While the International Monetary Fund forecasts the economy to contract by -3.4 per cent this year, Vice-President Yemi Osinbajo, who heads the Economic Sustainability Committee, warned that job losses could eventually reach 39.4 million, a figure alarmingly higher than the 13 million layoffs feared by the United Nations. A country desperate to fight its way out of an economic hole of such magnitude should ordinarily accord utmost priority and speed to completing critical infrastructure to facilitate commerce and production.

Highways, along with other forms of transport, are the arteries through which an economy palpitates. Roads in particular, experts say, are, in a vast multi-terrain country like Nigeria, the cheapest to build and a convenient way of transporting goods and passengers, flexible and act as feeders to railways and water transport. A report on the United States’ National Highway System found that good, dependable road infrastructure boosts industry and employment, lowers production costs for businesses and improves public revenue.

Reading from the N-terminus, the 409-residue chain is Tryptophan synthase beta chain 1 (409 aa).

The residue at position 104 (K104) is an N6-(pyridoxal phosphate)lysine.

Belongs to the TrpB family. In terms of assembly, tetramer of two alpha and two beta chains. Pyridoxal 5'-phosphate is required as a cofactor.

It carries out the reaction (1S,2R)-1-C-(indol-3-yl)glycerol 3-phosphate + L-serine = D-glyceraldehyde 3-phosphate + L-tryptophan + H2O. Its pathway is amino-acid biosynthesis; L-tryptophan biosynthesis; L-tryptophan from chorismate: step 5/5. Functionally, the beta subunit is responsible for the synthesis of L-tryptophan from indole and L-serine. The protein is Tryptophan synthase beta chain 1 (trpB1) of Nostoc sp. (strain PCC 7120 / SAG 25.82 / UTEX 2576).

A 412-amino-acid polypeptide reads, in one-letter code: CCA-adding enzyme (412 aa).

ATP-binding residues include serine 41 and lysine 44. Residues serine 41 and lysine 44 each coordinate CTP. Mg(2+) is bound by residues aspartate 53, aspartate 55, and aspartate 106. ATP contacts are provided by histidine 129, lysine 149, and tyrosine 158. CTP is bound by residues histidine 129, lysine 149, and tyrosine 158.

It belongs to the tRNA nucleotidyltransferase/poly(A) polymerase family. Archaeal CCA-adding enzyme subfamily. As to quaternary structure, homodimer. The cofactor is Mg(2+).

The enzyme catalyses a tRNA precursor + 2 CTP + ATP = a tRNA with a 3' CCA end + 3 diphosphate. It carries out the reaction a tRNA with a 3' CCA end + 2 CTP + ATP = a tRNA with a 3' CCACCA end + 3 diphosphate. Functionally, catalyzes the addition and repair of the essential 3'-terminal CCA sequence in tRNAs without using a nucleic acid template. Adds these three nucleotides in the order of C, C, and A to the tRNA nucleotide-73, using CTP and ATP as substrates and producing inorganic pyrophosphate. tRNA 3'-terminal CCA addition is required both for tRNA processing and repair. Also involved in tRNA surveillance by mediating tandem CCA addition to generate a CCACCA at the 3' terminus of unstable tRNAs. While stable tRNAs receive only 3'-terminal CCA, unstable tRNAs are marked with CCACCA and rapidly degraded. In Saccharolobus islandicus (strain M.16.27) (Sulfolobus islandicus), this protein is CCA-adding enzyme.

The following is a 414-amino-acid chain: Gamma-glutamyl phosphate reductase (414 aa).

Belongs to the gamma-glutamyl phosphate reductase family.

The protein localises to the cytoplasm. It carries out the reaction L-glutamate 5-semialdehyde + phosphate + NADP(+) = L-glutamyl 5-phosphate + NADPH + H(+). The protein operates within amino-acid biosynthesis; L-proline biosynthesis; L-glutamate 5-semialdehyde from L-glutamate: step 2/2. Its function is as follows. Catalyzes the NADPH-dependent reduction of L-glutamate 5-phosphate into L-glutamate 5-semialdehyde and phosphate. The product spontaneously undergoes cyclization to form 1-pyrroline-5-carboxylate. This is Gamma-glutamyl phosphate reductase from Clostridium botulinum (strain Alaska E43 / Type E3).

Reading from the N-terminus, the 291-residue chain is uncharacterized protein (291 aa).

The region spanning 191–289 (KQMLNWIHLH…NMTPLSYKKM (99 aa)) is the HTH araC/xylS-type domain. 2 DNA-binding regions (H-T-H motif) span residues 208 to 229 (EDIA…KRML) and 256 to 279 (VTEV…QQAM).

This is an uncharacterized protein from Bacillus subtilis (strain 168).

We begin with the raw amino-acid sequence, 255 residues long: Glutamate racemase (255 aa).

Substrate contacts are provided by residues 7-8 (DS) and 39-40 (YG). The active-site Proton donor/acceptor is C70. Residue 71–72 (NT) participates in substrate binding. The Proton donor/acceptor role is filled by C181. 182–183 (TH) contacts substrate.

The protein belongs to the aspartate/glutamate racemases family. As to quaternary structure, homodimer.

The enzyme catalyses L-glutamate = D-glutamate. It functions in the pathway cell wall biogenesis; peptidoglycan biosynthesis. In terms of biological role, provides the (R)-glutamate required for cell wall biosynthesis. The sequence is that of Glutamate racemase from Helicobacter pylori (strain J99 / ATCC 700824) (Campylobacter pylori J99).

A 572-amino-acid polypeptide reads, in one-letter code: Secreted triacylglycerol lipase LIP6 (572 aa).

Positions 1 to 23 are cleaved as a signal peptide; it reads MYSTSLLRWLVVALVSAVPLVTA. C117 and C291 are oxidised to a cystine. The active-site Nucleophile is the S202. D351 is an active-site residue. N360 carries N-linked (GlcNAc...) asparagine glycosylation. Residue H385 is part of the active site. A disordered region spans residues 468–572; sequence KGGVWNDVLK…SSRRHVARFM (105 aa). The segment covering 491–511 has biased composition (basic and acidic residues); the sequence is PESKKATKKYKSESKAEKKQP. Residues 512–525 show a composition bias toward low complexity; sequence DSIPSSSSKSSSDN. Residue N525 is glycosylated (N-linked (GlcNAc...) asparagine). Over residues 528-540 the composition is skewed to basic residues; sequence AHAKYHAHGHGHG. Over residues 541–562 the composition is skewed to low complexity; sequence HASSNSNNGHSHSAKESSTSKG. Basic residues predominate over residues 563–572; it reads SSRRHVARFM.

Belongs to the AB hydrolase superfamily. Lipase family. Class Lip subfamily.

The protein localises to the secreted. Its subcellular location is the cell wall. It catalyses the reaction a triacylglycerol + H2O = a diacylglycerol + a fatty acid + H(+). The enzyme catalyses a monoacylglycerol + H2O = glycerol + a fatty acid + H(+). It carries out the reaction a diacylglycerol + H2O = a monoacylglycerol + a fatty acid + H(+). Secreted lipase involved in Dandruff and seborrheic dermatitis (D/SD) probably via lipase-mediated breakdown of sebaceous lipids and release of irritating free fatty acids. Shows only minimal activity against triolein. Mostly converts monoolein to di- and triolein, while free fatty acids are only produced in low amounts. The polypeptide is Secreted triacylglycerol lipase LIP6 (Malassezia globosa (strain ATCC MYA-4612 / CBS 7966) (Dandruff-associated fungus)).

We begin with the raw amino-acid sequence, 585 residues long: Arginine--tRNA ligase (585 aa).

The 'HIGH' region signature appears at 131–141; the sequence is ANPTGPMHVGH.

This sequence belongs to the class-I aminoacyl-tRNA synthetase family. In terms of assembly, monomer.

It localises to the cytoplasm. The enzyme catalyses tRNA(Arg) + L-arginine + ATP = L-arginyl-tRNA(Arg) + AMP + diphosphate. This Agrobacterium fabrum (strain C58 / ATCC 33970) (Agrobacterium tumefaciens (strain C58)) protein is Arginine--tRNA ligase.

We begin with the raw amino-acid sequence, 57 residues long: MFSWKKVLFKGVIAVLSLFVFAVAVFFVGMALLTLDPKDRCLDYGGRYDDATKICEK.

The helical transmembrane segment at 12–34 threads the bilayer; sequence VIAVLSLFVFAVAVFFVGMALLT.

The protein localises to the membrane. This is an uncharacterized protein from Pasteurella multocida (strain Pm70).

First built in 1978 as the country’s first expressway with four lanes, lack of vision and rational maintenance culture has seen its expansion to only six lanes in about half of its length since then, while rehabilitation has been undertaken in fits and starts. The current programme started in 2013 with an elusive four-year timeline that has since turned travel on the road to a daily nightmare. The plan to expand it to a 10-lane super highway has remained a mirage.